OVMA calls for more veterinarian representation on Ohio livestock board

OVMA calls for more veterinarian representation on Ohio livestock board

Jun 28, 2009
By dvm360.com staff
Columbus, Ohio -- A ballot issue that would create a statewide board standardizing livestock housing is a step in the right direction, according to the Ohio Veterinary Medical Association (OVMA).

But the group would like to see more than two veterinarians represented on the 13-member board, according to Jack Advent, OVMA executive director. It is one issue that is tempering association support for the measure. The November ballot issue, approved by the Ohio House and Ohio Senate, is a pre-emptive move to block a ballot initiative by the Human Society of the United States (HSUS). If conditions in Ohio didn't change, HSUS hinted it would push the ballot initiative.

OVMA President Dr. John Weale testified before the House Agriculture and Natural Resources Committee and Dr. Brad Garrison, OVMA food-animal committee chairman, testified before the Senate Agriculture Committee.

OVMA released a position statement on the issue stating that it "supports meaningful and responsible efforts within livestock production which enhance animal care and well-being, food safety and the safety of those employed within animal agriculture."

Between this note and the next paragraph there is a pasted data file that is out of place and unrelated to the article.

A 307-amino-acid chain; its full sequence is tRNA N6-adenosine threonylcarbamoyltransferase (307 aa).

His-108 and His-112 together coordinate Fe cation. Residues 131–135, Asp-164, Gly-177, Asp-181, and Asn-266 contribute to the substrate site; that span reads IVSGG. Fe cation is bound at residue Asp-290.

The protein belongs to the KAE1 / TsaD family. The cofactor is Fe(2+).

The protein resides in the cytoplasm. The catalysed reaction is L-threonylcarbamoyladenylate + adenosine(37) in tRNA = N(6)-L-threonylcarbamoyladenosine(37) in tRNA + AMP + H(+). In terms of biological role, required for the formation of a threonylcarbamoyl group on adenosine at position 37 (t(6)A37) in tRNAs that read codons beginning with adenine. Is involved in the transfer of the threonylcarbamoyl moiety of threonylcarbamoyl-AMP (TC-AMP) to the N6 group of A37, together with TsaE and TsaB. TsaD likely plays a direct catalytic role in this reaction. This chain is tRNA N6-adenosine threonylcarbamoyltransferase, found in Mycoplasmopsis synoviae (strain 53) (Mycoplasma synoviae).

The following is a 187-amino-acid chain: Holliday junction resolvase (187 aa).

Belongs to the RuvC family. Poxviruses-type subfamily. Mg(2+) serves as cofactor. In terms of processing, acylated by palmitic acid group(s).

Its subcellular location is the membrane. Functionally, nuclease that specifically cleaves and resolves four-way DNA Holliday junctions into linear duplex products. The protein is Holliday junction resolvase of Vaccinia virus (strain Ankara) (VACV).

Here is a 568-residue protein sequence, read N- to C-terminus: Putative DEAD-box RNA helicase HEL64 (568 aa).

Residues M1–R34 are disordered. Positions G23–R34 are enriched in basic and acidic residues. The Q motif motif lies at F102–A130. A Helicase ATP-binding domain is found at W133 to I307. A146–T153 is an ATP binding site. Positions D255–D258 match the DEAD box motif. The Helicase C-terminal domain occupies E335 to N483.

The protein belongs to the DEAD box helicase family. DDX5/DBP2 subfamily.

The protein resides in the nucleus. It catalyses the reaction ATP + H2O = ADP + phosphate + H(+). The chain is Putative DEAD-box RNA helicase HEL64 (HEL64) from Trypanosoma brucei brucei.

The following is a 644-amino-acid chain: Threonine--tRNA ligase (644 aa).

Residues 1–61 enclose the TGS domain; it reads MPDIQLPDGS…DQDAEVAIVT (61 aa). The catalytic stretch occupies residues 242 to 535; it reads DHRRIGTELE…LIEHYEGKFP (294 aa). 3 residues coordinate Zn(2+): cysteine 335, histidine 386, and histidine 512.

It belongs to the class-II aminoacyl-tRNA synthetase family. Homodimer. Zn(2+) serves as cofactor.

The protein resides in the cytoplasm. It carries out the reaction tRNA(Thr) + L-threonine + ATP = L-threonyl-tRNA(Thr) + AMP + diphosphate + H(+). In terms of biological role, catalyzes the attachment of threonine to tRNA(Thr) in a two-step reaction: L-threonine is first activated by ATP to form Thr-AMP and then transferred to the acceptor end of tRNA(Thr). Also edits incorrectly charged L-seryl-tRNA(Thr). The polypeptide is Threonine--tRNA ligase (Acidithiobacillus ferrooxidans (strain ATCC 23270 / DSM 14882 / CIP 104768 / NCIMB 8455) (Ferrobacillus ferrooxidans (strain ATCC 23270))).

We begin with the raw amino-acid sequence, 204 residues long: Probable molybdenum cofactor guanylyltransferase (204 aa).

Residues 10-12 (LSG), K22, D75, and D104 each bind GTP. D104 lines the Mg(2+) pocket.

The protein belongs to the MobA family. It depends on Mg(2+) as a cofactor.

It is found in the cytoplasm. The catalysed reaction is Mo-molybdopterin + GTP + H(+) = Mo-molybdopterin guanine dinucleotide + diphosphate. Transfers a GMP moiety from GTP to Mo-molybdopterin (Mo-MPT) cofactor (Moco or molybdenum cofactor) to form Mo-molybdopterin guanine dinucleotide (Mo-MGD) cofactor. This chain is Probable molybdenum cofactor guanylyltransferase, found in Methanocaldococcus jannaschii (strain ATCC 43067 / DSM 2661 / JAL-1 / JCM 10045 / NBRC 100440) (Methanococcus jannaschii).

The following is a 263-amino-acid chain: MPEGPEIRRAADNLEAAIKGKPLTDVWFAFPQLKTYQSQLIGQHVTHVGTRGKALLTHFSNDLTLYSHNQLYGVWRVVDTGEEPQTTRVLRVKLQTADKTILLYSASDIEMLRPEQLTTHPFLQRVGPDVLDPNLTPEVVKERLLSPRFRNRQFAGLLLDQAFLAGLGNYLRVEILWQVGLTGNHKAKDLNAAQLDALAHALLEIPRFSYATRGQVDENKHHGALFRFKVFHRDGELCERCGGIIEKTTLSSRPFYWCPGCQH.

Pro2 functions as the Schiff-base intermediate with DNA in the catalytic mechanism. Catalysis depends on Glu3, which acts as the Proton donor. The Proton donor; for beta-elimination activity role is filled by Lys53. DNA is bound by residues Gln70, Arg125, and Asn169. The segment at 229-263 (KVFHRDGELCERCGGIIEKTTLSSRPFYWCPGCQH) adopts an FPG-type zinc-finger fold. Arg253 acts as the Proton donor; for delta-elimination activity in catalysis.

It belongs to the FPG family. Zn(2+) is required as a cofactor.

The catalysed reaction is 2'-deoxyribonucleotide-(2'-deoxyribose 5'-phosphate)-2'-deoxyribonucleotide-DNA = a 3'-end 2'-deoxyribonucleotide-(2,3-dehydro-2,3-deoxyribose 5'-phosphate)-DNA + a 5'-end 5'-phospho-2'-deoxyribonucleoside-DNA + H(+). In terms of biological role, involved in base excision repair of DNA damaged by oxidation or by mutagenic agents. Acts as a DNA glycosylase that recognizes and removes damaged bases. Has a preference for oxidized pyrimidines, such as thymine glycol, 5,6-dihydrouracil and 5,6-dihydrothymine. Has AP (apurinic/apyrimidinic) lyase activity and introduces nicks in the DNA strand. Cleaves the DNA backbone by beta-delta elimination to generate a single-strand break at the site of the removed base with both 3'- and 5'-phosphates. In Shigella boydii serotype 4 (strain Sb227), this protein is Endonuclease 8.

"The creation of a regulatory entity which would help advance reasonable animal care standards that rely upon the expertise of those trained to evaluate environments appropriate to an animal's care and use reflects positive developments in public policy," according to the OVMA position statement. "Any such entity should not preclude but welcome the opportunity to include future advancements in the scientific knowledge of species specific care that also reflects the animal's biological needs and behavioral natures."

The OVMA and the Ohio Farm Bureau and other interested parties met with the HSUS earlier this year for a "dialogue" regarding current housing practices in Ohio. The HSUS says it is considering a ballot initiative, similar to one approved by voters in California that allows criminal charges to be brought against farmers for confining animals in a way that prohibits them from moving around.

The California Veterinary Medical Association (CVMA) stayed out of the discussion until four months before the election, when it came out in support of the initiative.

"We've not formally taken an issue of support," Advent says. "Some aspects of the proposal we wouldn't find as ideal, but we think there are positives to it."

Still, modifications, such as the number of veterinarians on the board, need to be examined.